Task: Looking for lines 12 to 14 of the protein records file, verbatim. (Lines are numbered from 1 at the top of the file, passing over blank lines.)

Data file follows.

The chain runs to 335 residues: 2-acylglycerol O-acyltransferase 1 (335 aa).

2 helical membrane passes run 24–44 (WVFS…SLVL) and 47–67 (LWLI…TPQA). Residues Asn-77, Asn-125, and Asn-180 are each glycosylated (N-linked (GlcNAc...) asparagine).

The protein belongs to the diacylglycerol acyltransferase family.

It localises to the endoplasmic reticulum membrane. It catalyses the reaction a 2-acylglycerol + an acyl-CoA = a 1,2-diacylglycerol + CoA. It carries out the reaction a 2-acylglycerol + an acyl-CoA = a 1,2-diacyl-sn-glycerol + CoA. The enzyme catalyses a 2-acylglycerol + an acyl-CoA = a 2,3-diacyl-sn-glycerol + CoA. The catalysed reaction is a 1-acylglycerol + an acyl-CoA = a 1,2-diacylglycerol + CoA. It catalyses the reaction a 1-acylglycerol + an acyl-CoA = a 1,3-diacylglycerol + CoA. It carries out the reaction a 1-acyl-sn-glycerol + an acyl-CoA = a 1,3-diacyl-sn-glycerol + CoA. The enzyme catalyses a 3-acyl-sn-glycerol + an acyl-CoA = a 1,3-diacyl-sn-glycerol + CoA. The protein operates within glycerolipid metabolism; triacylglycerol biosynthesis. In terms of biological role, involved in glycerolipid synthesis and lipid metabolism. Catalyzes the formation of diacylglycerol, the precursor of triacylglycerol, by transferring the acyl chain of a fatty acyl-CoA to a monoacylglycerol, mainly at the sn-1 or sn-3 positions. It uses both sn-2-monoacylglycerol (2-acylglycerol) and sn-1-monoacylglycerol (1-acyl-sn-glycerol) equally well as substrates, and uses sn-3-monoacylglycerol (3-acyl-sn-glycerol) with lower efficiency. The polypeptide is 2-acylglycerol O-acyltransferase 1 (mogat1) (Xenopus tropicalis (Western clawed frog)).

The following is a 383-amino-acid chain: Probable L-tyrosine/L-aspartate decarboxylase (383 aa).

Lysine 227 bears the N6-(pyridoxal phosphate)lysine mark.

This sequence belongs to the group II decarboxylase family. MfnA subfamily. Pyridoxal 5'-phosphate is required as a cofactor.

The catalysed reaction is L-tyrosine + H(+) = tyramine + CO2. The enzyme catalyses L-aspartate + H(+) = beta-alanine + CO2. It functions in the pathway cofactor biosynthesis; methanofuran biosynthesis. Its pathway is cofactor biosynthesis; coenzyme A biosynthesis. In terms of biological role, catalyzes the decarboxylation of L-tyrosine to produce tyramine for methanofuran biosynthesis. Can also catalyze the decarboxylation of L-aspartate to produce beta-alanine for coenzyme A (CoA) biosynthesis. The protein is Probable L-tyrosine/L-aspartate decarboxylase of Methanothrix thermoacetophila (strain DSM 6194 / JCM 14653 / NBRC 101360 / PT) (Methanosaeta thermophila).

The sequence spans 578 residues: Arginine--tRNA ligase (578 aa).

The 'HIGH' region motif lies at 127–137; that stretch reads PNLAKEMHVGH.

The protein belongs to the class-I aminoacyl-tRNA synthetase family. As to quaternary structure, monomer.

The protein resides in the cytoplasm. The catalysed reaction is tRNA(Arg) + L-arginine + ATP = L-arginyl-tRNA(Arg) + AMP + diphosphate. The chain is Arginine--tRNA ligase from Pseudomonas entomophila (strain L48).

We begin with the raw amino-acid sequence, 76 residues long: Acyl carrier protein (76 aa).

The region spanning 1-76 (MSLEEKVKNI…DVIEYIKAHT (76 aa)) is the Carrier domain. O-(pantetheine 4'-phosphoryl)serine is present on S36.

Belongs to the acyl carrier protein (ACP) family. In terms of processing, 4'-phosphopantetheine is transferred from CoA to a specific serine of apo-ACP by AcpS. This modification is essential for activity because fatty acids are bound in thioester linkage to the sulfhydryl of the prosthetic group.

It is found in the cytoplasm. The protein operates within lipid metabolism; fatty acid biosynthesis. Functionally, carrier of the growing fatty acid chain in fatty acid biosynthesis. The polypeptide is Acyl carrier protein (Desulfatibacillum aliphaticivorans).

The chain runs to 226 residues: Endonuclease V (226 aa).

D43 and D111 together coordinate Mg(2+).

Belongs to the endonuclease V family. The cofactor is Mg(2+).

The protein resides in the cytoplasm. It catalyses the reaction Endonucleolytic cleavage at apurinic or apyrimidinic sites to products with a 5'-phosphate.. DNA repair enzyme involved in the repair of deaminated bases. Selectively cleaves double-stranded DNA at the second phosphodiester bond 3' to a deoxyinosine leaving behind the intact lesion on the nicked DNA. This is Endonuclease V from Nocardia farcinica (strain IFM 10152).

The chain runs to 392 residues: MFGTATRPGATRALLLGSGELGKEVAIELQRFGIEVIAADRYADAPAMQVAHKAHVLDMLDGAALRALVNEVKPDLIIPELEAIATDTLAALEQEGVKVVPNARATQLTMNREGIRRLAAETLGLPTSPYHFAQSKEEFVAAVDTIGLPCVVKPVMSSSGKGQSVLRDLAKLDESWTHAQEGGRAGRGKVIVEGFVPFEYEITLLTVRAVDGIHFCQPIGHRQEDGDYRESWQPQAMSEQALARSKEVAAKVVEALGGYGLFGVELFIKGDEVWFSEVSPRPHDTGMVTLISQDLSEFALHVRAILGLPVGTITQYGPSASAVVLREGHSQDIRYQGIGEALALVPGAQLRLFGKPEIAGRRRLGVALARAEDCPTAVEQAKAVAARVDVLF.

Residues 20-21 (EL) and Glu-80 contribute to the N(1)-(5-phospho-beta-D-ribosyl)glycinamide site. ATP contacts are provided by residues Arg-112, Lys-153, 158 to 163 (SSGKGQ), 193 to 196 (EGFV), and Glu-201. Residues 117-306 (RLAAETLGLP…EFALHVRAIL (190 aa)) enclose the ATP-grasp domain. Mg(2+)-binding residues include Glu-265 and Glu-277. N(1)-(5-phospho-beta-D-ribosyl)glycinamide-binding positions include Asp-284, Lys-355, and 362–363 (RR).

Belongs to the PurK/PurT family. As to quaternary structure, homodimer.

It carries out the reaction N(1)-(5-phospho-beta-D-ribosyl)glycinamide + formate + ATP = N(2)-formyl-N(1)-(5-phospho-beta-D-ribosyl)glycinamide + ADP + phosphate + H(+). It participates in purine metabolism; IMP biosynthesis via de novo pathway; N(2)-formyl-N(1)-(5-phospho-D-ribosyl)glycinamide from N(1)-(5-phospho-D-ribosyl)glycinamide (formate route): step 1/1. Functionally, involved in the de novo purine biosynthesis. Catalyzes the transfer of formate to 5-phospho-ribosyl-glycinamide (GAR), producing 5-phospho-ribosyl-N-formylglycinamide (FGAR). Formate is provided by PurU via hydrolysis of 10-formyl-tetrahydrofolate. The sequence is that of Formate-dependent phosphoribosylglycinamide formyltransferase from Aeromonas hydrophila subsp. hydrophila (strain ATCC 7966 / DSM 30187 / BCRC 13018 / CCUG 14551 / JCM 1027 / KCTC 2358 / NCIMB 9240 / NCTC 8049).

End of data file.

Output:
The protein resides in the cytoplasm. The catalysed reaction is tRNA(Arg) + L-arginine + ATP = L-arginyl-tRNA(Arg) + AMP + diphosphate. The chain is Arginine--tRNA ligase from Pseudomonas entomophila (strain L48).

We begin with the raw amino-acid sequence, 76 residues long: Acyl carrier protein (76 aa).

The region spanning 1-76 (MSLEEKVKNI…DVIEYIKAHT (76 aa)) is the Carrier domain. O-(pantetheine 4'-phosphoryl)serine is present on S36.